More drugs and laughing gas behind the wheel in Flanders
In Flanders last year, the police recorded 7 539 offenses against the law on driving under the influence of drugs. That is an increase of 8% compared to 2019 (6 983 offenses) according to figures from the federal police.
In addition, there is an increasing concern about the use of laughing gas behind the wheel. According to a study by the Vias road safety institute, one in seven Belgian drivers under 34 years old regularly uses laughing gas before driving.
Flemish Minister of Mobility, Lydia Peeters (Open Vld), together with the Flemish Traffic Research Foundation (VSV), is launching the “It’s a good thing you drive sober” campaign.
Tip of the iceberg
Since 2011, the number of cases of driving under the influence of drugs has increased year by year, thanks to improved detection techniques such as saliva tests and saliva analysis. However, those figures are just the tip of the iceberg: earlier research by the VSV already indicated that 17% of 18- to 29-year-old drivers would not rule out the possibility of combining drugs and driving.
A campaign aimed at young people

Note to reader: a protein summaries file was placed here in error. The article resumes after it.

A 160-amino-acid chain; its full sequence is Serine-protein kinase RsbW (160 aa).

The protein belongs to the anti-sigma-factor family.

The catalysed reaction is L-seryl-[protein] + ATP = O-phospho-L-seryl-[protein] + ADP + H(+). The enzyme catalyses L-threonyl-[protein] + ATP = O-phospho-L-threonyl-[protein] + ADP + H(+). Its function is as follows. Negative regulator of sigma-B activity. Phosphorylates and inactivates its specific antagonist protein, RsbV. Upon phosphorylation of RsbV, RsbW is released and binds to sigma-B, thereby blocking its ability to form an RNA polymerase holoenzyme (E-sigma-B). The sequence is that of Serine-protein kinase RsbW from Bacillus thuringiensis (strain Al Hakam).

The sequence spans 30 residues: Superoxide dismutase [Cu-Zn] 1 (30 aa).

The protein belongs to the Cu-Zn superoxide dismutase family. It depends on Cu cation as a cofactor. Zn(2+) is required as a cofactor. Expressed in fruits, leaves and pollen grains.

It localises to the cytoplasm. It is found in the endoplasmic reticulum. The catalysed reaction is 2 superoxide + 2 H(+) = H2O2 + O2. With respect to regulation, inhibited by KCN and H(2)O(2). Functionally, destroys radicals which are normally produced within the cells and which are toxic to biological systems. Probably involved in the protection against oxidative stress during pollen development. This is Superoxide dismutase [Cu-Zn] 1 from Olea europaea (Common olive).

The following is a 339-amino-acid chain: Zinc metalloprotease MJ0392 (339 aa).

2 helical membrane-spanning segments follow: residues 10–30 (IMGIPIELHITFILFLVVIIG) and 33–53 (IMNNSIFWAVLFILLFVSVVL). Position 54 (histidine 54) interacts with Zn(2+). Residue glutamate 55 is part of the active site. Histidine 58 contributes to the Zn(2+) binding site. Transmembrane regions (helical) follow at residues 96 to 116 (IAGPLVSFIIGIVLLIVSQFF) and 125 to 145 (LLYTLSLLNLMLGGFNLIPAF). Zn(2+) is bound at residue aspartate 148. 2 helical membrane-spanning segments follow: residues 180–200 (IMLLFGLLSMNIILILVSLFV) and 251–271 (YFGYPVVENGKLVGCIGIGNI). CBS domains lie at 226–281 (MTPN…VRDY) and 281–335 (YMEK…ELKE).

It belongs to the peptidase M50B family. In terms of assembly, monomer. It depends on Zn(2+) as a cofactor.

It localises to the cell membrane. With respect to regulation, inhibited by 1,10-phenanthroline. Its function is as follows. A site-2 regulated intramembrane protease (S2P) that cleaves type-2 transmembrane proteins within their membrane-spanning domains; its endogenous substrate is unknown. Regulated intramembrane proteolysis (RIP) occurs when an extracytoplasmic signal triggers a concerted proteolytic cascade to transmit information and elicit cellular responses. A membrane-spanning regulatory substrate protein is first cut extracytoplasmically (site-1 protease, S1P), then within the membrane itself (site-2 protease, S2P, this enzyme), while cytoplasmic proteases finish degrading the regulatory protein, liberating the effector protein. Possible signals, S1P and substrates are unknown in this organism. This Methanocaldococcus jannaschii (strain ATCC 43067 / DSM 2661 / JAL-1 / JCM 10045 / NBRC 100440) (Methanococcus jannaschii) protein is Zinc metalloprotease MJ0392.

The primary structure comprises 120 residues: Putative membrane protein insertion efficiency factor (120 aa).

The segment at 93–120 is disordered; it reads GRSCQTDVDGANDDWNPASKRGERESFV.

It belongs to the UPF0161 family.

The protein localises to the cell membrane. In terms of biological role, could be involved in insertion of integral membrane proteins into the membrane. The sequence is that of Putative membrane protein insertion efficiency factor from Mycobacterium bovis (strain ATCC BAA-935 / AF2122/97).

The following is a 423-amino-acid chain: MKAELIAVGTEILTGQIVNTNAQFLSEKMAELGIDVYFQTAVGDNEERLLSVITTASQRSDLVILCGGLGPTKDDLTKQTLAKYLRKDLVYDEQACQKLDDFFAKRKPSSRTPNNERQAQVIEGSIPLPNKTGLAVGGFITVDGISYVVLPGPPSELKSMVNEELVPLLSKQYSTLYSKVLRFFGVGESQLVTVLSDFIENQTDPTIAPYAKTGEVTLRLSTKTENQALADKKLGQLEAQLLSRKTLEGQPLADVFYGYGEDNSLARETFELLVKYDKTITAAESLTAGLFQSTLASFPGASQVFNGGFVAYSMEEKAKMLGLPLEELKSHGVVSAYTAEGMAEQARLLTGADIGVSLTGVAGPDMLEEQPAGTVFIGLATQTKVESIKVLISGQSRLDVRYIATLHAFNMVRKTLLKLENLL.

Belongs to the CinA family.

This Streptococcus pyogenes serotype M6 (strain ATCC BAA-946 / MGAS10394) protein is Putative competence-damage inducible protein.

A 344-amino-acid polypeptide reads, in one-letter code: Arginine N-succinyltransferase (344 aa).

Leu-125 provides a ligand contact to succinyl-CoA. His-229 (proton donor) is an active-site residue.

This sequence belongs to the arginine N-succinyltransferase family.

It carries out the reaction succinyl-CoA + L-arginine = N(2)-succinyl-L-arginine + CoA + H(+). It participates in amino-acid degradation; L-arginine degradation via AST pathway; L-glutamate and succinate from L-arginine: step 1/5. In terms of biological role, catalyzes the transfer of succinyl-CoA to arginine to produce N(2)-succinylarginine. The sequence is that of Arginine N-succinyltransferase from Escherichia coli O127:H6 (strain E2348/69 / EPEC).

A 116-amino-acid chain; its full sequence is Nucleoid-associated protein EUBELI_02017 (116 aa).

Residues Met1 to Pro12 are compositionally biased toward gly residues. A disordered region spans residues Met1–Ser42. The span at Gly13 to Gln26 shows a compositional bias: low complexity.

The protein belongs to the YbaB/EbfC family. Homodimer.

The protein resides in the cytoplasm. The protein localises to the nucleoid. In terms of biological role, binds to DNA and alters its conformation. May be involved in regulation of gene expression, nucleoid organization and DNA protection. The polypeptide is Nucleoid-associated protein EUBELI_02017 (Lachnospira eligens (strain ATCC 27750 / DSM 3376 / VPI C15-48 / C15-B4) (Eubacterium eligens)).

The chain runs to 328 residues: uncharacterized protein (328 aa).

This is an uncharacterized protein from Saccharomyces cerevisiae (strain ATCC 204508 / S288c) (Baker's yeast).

The VSV, therefore, launched a new campaign that vindicates young people and, by extension, anyone who does not drive under the influence: “It’s absolutely right that you drive sober”.
There are specific messages for young people via social media, for example: “You’re right to say something if someone does use something and gets behind the wheel afterward”, or “You’re right to look for an alternative to getting home safely”.
There are also three campaign videos and an appeal by Tomorrowland DJ Kenn Colt, who lost a girlfriend in an accident where the driver was driving under the influence.
Driving under the influence of drugs is always punishable. Unlike alcohol, there are no minimum thresholds for drugs: those who test positive are immediately banned from driving for at least 12 hours and risk immediate revocation of their license for up to 6,5 months.
If convicted by the police court, offenders can be fined up to 16 000 euros, have their driving license withdrawn for up to 5 years, and have their vehicle immobilized for the same period. Those caught in a state of intoxication caused by the use of nitrous oxide or laughing gas, although the substance cannot be detected by drug control, are also banned from driving for at least 12 hours and risk the same penalties.
Negative impact on driving ability
Laughing gas induces a feeling of euphoria immediately after inhaling, often accompanied by laughter and hallucinations. Dizziness, nausea, disorientation in time and space, reduced reactivity and a general feeling of drunkenness are common symptoms.
“Drugs, laughing gas and other psychotropic substances alter the normal functioning of the brain and therefore always have a negative impact on driving ability. Some substances also have dangerous after-effects that can increase the risk of accidents even hours later”, states the VSV.